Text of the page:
March 20, 2007

The Gospel and self-esteem

After years of studying the topic, I’ve concluded there are three kinds of self-esteem: positive, negative, and biblical. Positive self-esteem is the kind nearly everyone goes for because it is the feel-good attitude that says, “I am loved, I fit in, I can do it.”

Negative self-worth is the opposite—none or very little sense of being loved, accepted and capable. Both kinds are based on things like appearance, performance, popularity, and ‘what I think other people think.’ Those who strive for a positive sense of self often find themselves on a teeter-totter that tips back and forth between the two. They are never sure where they stand with others, and never sure of their true worth in this world.

Biblical self-esteem is based on what God says about me. It has a negative element, but instead of constantly wondering if it is true or not, I know it is. I am a sinner. I don’t want to be one, but God never lies to me.

The positive element is found in all that Christ has done for me. He loves me with an everlasting love (totally unlike most people). He also accepts me just as I am (but loves me too much to leave me in that condition), also unlike most people. He gives me His Holy Spirit so that I can be and do all that He wants from me. In Him, I am totally capable of being all that I can be. I’m still capable of sin, but that tipping thing is made steady by the truth of the Gospel.

Romans 8 starts with this: “There is therefore now no condemnation to those who are in Christ Jesus, who do not walk according to the flesh but according to the Spirit. For the law of the Spirit of life in Christ Jesus has made me free from the law of sin and death. For what the law could not do in that it was weak through the flesh, God did by sending His own Son in the likeness of sinful flesh, on account of sin: He condemned sin in the flesh that the righteous requirement of the law might be fulfilled in us who do not walk according to the flesh but according to the Spirit.”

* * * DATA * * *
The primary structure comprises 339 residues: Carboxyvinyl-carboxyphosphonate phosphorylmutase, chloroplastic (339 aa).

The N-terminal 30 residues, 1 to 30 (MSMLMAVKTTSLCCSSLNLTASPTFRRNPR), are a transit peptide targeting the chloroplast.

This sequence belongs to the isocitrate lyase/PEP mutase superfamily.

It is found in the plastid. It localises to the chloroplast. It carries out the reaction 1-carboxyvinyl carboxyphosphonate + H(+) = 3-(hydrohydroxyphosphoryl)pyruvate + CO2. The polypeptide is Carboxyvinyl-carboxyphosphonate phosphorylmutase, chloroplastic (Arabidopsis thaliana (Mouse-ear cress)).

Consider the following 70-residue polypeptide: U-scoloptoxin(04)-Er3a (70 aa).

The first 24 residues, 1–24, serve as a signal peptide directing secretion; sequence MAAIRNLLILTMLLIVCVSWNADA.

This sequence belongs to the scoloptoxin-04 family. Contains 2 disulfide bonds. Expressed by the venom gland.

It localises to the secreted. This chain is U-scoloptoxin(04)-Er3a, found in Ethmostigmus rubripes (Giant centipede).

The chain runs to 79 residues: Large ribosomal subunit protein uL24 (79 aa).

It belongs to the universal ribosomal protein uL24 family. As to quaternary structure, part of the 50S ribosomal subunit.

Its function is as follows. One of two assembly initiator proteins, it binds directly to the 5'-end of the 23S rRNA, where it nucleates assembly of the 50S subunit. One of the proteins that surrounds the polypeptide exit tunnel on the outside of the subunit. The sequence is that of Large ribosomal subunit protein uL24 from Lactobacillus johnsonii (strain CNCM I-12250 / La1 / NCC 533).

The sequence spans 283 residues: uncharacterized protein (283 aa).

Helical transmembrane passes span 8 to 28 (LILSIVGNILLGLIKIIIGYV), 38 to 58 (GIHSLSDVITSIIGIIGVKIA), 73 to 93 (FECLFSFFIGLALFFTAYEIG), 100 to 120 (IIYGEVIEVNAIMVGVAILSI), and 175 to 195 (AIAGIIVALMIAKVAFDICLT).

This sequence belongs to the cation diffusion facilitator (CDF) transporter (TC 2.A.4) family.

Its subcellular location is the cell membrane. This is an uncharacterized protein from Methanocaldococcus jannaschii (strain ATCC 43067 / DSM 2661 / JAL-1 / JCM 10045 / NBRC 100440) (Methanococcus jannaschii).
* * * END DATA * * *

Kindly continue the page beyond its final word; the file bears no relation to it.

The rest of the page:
I could write a book on the connection between the Gospel and that up and down battle with what I think about myself. The Gospel tells me that God loves me so much that He sent His Son to die for me, that He wants me to be free from sin and self-effort. He humbles Himself to come to earth, live with me, live in me, give me His very nature that I might walk as in the Spirit and live above that self-esteem game. I no longer need to constantly strive toward some ambiguous standard or constantly compare myself to other people.

The Lord tells me that I am “accepted in the beloved” and that I am in His kingdom, adopted into His family, a part of His Body the church, and nothing I do or say can change that; I’m His, I belong. No more trying to be part of that mysterious ‘in crowd’ that fluctuates and changes with every passing fad or fancy. God defines what is ‘in’ and He is the same, yesterday, today and forever.

My sense of self also includes being capable. While in the flesh and in my humanness, I have been able to do many things, develop many skills, I’ve learned that all of those are press me into that self-esteem game of comparing myself with others. Am I the best? Do they know more, do more, have more talent than me? But in Christ, that comes to an end. He enables me to walk in the Spirit, do what I do by His grace and power, live according to the resources that are in Him, not by my own strength.

Walking in the Spirit is a challenge to anyone who is capable of doing things without God. Habit alone resists the dependency required, yet God teaches me that when I am weak, without any sense of being able, His strength is there for me. When God gives me the power and ability to do something, there is no comparing, no wondering if I was ‘good enough’ and no boasting that I topped so-and-so with my skills. That game is over; I am free from doubts and fears about my performance because I know that in Him, whatever I did or said was exactly the right thing (and most of the time I cannot even remember what it was).

The Gospel delivered me from the law of sin and death, and also from that human effort to prove myself, that striving to be loved, that worry about fitting in, those concerns about being able. In Christ, I am free; in Him, I can do all things. Such amazing grace!


Susan said...

Well this is what I tried to say in my post labelled "ordinary" ...well done, Elsie.

LC said...

Hey, our message is extraordinary, no matter how it is expressed! How great is our God. luv ya, elsie